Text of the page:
British Homeowners in France Urged to Support Bill Easing 90-Day Rule

| November 30, 2023
British Homeowners in France Urged to Support Bill Easing 90-Day Rule

British second-home owners in France are encouraged to support a bill allowing them to stay in their French residences for extended periods.

France considers individuals second-home owners if their primary residence is outside the country but owns property within France.

On 14 November 2023, the French Senate approved an amendment allowing British citizens who own properties in France to stay in the country for more than 90 days within a 180-day period.

British property owners in France are urged to write to the French Member of Parliament where their home is located and express their support, reports Connexion France.

The Senate successfully added the “automatic long-stay visa right” as an article in France’s immigration bill. The National Constituent Assembly will debate it on 11 December 2023.

If signed into law, British second-home owners will be able to remain at their French homes for more than three months without having to apply for it formally.

This means British property owners in France would not need to go through any application process or require stickers on their passports.

They could simply show French border officials documents that prove UK citizenship and home ownership in France.

The impact on UK-France relations

French Senator Martine Berthet presented the bill to acknowledge the difficulties many British second-home owners face and its impact on France’s economy.

The bill cited difficulties, such as website errors and limited visa appointment availability, as factors affecting British second-home owners.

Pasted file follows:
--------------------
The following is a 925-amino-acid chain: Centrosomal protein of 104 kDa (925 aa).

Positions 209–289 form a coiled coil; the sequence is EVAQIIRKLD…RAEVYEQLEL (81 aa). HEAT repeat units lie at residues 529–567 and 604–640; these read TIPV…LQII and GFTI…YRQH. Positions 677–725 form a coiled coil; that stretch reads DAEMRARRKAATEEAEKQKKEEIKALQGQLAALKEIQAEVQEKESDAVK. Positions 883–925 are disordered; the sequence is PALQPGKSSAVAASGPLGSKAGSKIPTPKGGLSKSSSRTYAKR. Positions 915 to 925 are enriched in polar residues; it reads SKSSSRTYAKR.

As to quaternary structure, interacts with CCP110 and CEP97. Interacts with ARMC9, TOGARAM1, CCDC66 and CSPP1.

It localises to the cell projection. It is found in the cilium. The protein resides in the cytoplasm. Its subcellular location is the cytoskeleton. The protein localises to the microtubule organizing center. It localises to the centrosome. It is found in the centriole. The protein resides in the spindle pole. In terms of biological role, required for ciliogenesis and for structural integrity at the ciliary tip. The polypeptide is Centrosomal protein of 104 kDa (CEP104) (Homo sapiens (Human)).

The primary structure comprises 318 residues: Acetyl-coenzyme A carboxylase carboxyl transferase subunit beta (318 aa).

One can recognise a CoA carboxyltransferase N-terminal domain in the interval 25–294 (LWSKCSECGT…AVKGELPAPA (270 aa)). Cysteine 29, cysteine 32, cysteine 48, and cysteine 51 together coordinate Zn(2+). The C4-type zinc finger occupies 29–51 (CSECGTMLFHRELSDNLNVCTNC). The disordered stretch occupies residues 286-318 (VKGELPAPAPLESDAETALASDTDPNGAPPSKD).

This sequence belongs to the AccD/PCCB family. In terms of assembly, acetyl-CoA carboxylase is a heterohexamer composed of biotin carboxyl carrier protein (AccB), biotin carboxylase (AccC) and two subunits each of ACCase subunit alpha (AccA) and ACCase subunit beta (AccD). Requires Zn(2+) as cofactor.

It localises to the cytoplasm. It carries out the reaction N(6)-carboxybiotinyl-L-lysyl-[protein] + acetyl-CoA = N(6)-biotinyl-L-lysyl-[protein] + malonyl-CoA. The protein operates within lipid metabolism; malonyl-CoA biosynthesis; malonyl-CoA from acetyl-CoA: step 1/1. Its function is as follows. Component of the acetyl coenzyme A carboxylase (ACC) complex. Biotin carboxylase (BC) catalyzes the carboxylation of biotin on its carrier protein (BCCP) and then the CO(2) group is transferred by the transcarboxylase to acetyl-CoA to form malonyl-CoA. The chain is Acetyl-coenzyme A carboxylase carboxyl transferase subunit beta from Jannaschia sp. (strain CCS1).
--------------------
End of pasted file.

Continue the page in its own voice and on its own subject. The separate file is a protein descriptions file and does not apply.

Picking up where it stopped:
According to France’s National Institute of Statistics and Economic Studies, or Insee, there are 86,000 French properties owned by UK citizens.

A Connexion survey also found that most of the 1,300 second-homeowners in France spend around €3,000 per month in France. Many expressed that they would love to visit their French homes more often.

“The adoption of the amendment shows the importance that the Senate attaches to the Franco-British relationship,” said Senator Berthet.

She hopes the other members of parliament will agree to keep the proposed amendment in the immigration bill.

Post-Brexit immigration laws

Many British citizens bought properties in France before the UK decided to leave the European Union (EU).

Before January 2020, they could still visit their French homes for up to half a year or six months without visa formalities.

Following the UK’s exit from the EU, British citizens can no longer stay in any country in the Schengen Area for more than 90 days in any 180-day period.

The current restriction also means British citizens cannot visit other EU countries if they’ve already spent 90 days living in their own home in France.

Those wishing to spend more days in France or any other country in the Schengen Area must now apply for a visa or residence permit.

These formalities involve lengthy and more complicated procedures, which may also mean applying for a visa for every long-stay visit.

On the other hand, the UK Immigration law remained the same. It allows all visitors from EU countries to visit England, Wales, Scotland, and Northern Ireland for up to six months.

Possible complications of easing the 90-day rule

France has the authority to establish its own regulations on visas and residency permits for its territory.

However, if the amendment becomes law, it may set a precedent among other EU countries.

The 90-day rule is an EU policy. As such, all 28 EU members must vote on changing the rule for it to be officially adopted.

The proposal has already caused a stir. There are reports that the Spanish government is looking to give British holidaymakers the same exemption.

There are also upcoming mandatory travel authorizations and permits between the UK and the EU.

In 2024, the UK expects all visa-exempt travelers, such as the French and citizens of other EU countries, to obtain an Electronic Travel Authorization (ETA) for short stays of up to six months.

By mid-2025, the EU will require visa-exempt citizens, like the British, to have a European Travel Information and Authorisation System (ETIAS) for short visits to the Schengen Area. The 90-day rule will remain unchanged.

The UK ETA is valid for multiple short stays within two years. Meanwhile, the ETIAS will be good for many short visits within three years.

These systems aim to enhance security measures and make it easier for visa-exempt travelers to visit the UK, France, and other EU countries.

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